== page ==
A Contest to Inspire Youth Savings? Smart Policy!

Jamie Zimmerman, New America Foundation
Tuesday, October 9, 2012

"Last week, the Treasury Department’s Ready.Save.Grow Campaign, an initiative focused on helping more people save with Treasury financial options, launched a contest called “Save Out Loud.” The competition asks students from kindergarten through high school to share their savings stories in order to win a live video conversation with US Treasurer Rosie Rios."

 

Over the last year, the YouthSave Consortium has talked a lot about the value of learning from youth, hearing their voices and understanding their wants and needs in order to build smart, effective products. We have also written extensively about the power of incentives, nudges, and hope in helping youth build the habits and skills that will lead them to successful savings and asset accumulation over time.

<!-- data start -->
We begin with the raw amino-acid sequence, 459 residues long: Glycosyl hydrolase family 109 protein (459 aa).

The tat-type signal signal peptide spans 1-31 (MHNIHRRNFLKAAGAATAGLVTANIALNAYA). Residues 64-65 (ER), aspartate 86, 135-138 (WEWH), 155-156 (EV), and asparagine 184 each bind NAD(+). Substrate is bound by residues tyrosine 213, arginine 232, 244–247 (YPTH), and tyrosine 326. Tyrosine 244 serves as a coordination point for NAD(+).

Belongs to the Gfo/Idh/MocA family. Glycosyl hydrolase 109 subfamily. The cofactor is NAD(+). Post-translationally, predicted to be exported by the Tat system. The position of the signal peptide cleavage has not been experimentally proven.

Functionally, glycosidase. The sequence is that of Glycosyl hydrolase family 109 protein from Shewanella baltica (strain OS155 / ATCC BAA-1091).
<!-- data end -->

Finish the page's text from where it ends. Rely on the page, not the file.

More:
So, it is really exciting to see the US Government launching a contest to celebrate and inspire youth savings goals. Last week, the Treasury Department’s Ready.Save.Grow Campaign, an initiative focused on helping more people save with Treasury financial options, launched a contest called “Save Out Loud.” The competition asks students from kindergarten through high school to share their savings stories in order to win a live video conversation with US Treasurer Rosie Rios. In short, the contest does many things right:

  • It incentivizes youth participation through a writing and video contest to share their savings story or aspiration.

 

  • It lets youth themselves do the talking, which can inspire not only other youth peers but also the broader communities working to provide access to new products, policies or programs targeting youth.

 

  • It uses photo and video (as opposed to your typical writing contests) and is easy and fun

It’s not a substitute for more intentional policies that help youth save and build assets over their lifetime, but it’s a savvy, low-cost, uncomplicated way of raising awareness of the value of savings among this important population. And maybe these youth’s stories will teach the rest of us some lessons in the meantime.